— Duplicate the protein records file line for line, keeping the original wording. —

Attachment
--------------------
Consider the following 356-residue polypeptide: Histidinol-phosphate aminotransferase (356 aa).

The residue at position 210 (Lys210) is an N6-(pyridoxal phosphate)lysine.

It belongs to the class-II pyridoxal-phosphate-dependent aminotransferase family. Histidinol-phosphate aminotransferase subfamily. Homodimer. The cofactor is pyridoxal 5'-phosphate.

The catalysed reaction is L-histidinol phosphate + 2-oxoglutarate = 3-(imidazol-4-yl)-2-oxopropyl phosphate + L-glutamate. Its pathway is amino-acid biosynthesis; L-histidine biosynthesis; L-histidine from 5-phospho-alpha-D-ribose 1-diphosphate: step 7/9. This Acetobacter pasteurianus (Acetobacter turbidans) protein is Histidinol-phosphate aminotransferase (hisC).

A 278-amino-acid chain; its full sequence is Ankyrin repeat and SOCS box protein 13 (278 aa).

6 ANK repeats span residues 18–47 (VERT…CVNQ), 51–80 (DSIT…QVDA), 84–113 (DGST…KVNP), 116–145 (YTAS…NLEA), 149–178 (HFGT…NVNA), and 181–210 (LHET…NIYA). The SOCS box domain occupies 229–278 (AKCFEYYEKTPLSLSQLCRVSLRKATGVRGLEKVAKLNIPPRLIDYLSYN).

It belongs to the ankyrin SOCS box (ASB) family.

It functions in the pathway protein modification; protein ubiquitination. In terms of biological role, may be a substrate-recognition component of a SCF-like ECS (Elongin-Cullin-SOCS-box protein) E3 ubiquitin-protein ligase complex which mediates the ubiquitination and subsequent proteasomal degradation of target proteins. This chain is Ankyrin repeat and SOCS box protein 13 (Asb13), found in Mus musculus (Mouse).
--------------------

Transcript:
Consider the following 356-residue polypeptide: Histidinol-phosphate aminotransferase (356 aa).

The residue at position 210 (Lys210) is an N6-(pyridoxal phosphate)lysine.

It belongs to the class-II pyridoxal-phosphate-dependent aminotransferase family. Histidinol-phosphate aminotransferase subfamily. Homodimer. The cofactor is pyridoxal 5'-phosphate.

The catalysed reaction is L-histidinol phosphate + 2-oxoglutarate = 3-(imidazol-4-yl)-2-oxopropyl phosphate + L-glutamate. Its pathway is amino-acid biosynthesis; L-histidine biosynthesis; L-histidine from 5-phospho-alpha-D-ribose 1-diphosphate: step 7/9. This Acetobacter pasteurianus (Acetobacter turbidans) protein is Histidinol-phosphate aminotransferase (hisC).

A 278-amino-acid chain; its full sequence is Ankyrin repeat and SOCS box protein 13 (278 aa).

6 ANK repeats span residues 18–47 (VERT…CVNQ), 51–80 (DSIT…QVDA), 84–113 (DGST…KVNP), 116–145 (YTAS…NLEA), 149–178 (HFGT…NVNA), and 181–210 (LHET…NIYA). The SOCS box domain occupies 229–278 (AKCFEYYEKTPLSLSQLCRVSLRKATGVRGLEKVAKLNIPPRLIDYLSYN).

It belongs to the ankyrin SOCS box (ASB) family.

It functions in the pathway protein modification; protein ubiquitination. In terms of biological role, may be a substrate-recognition component of a SCF-like ECS (Elongin-Cullin-SOCS-box protein) E3 ubiquitin-protein ligase complex which mediates the ubiquitination and subsequent proteasomal degradation of target proteins. This chain is Ankyrin repeat and SOCS box protein 13 (Asb13), found in Mus musculus (Mouse).